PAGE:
Books by Randall Silvis

WALKING THE BONES by Randall Silvis
Released: Jan. 23, 2018

"Further evidence, if any was needed, that all the author's heroes are direct descendants of Edgar Allan Poe, whom Silvis' own fictionalizations of (Disquiet Heart, 2002, etc.) successfully dramatized without exorcising."
Will Sgt. Ryan DeMarco, already so traumatized in his first recorded case (Two Days Gone, 2017), ever fully rejoin the human race? Seven dead girls do their best to pull him back in. Read full book review >
TWO DAYS GONE by Randall Silvis
Released: Jan. 10, 2017

"Beneath the momentum of the investigation lies a pervasive sadness that will stick with you long after you've turned the last page."
A Pennsylvania police officer digs deep, then still deeper, into the mystery of an inexplicably slaughtered family. Read full book review >
Released: Dec. 6, 2011

"Slow-moving and oppressively portentous, but Silvis (Disquiet Heart, 2002, etc.) worms his way so deep into Charlotte's weariness and despair that the horrific ending comes as almost a relief."
The disappearance of a 12-year-old boy flushes out all manner of secrets in the sleepy farm town of Belinda, Pa. Read full book review >
DISQUIET HEART by Randall Silvis
Released: May 20, 2002

"Moody, emotionally tortured, and convincingly atmospheric, although two-thirds over before Augie's premonitions lead to any detective work. A less capable Poe than in On Night's Shore (2001), but a graphically described descent into his opiate addictions."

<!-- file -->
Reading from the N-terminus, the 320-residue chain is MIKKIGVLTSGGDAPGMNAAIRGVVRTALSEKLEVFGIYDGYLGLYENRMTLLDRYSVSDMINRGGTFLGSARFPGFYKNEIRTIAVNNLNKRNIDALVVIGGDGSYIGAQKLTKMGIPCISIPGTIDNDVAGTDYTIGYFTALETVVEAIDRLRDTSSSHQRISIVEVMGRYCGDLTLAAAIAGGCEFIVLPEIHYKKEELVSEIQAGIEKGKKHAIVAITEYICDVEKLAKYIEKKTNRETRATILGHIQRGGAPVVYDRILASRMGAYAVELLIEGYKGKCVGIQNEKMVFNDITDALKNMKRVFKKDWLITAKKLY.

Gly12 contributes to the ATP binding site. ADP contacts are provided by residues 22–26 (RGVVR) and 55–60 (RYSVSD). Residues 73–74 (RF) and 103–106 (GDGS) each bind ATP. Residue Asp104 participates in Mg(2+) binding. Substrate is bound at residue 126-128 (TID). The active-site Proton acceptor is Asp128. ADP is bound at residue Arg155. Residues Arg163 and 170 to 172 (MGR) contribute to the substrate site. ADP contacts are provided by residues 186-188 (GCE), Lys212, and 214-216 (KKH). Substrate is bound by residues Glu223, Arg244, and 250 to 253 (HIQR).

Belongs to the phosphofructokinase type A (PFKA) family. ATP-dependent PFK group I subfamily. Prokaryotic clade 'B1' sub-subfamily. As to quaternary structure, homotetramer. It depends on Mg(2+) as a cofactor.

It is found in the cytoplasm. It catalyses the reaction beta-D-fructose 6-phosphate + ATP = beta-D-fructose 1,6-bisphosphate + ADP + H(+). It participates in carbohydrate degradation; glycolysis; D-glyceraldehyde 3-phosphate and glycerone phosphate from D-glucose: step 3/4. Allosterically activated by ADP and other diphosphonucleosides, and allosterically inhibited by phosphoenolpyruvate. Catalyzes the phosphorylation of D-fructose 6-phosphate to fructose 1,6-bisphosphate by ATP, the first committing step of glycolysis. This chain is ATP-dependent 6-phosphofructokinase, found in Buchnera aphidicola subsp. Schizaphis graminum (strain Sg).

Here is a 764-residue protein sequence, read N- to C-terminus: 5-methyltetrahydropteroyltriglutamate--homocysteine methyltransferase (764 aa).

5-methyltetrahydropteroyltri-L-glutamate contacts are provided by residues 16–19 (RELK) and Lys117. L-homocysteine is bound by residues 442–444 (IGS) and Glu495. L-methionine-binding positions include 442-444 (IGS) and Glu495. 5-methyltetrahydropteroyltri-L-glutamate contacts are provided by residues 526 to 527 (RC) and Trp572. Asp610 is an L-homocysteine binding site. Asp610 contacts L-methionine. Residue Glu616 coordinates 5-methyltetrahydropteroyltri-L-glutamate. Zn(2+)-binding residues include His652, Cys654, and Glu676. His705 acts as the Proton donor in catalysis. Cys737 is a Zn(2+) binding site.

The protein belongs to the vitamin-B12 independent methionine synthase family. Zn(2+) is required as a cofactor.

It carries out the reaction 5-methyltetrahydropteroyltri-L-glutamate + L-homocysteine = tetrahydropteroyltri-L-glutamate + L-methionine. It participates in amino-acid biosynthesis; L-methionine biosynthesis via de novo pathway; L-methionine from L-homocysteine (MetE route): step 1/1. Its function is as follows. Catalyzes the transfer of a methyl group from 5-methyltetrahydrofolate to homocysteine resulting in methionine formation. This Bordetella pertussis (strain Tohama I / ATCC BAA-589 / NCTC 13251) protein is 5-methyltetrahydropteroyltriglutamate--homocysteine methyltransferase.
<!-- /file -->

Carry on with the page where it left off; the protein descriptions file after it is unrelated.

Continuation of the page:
Immersed in melancholia and spirits since the death of his child-wife Sissie, Edgar Allan Poe is adrift in Philadelphia until his protégé, Augie Dubbins, 17, arrives with an invitation from Dr. Alfred K. Brunrichter, wealthy head of Pittsburgh's Quintillian Society. Would Poe be his houseguest while delivering lectures to Pittsburgh's cognoscenti? Squabbling over Augie's writing and attempts at independence, Poe and Augie arrive at the Brunrichter mansion, where the doctor, virtually a dopplegänger for Poe, is avid for the two of them to solve the disappearance of six young local ladies, soon to be seven. While Augie makes friends with dock-worker Buck Kemmer and his innocent daughter Susan, the doctor medicates Poe with mind-fogging ether, ending in debauchery after a reading to which Susan had been invited. Augie whisks her home, leaves her, and an hour later she's been violated and gaffed to death. Though the doctor's lies quickly land Augie in prison, he approaches Poe with the aid of Susan's prissy schoolteacher employer and her father, weans him from the ether, and reconnoiters Brunrichter's estate and the dark doings of Tevis, his valet. Taking axes to secret panels and lighting lucifers to illuminate dark passageways, the men are soon awash in heads bottled in formaldehyde and fighting for their lives against Brunrichter, Tevis, and Brother Jarvis, a wacky monk in thrall to Brunrichter. Read full book review >